Benny was next, no eye contact there either. ‘Happy Mother’s Day,’ he said again. ‘We love you.’

They were almost at the door.

‘Freeze!’ I ordered. I removed the mug from between my scorched knees as I watched their shoulders slump like armed robbers who’d just been apprehended with a bag full of balaclavas. ‘What’s going on?’ My voice dipped a few octaves. It was an interrogation technique I’d picked up from Criminal Minds.

They looked at each other again, and Mac broke first.

‘Nothing, Mum, but… eh… Dad called us earlier and he wants you to phone him back.’

‘Why?’ I had only spoken to Mark a few days before. We kept everything painfully calm, mature and polite for the boys’ sake. He was great at that. Those were three of his main personality traits throughout our whole marriage. Unfortunately, I’m easily excitable, like a giggle, and blurt out everything I think and feel. The writing was on the wall, really.

Benny was too slow to get out the door and had to answer. ‘Em, just ask Dad, Mum. Love you,’ he repeated.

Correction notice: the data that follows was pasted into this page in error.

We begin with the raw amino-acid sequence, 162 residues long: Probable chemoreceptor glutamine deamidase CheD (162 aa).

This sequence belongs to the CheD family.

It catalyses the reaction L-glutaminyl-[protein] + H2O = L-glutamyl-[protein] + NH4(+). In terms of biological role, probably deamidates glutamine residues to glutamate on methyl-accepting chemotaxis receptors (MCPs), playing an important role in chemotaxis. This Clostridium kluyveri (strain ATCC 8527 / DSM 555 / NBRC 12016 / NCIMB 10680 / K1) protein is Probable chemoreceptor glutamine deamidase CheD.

And they were gone. This couldn’t be good. Two ‘love you’s, and the avoidance of full disclosure when it came to a call with their father. My mama senses were tingling. They’re the same as spider senses, but they can also detect dirty plates under their beds and underlying guilt.

I considered delving straight to the root of the issue by calling Mark, but stopped myself. It was Mother’s Day. I wasn’t going to let anything spoil it. I would finish my tea and bacon roll, perhaps while watching a rerun of a highbrow programme on international criminal justice (in other words, Hawaii Five-0), then I’d read a few chapters of the latest Dorothy Koomson, then get up and give myself plenty of time to throw on a pair of jeans and a T-shirt for Kate’s barbecue, and then…

The ringing of my mobile phone interrupted my thoughts. I didn’t even look at the screen before picking up because I knew that it would be Kate’s daily morning call.

‘Hello, you’ve reached Carly Cooper’s Sex Chat Line. Press one for some heavy breathing, press two for some filthy language, and press three if it’s been so long since you had sex, you can’t remember how to do it.’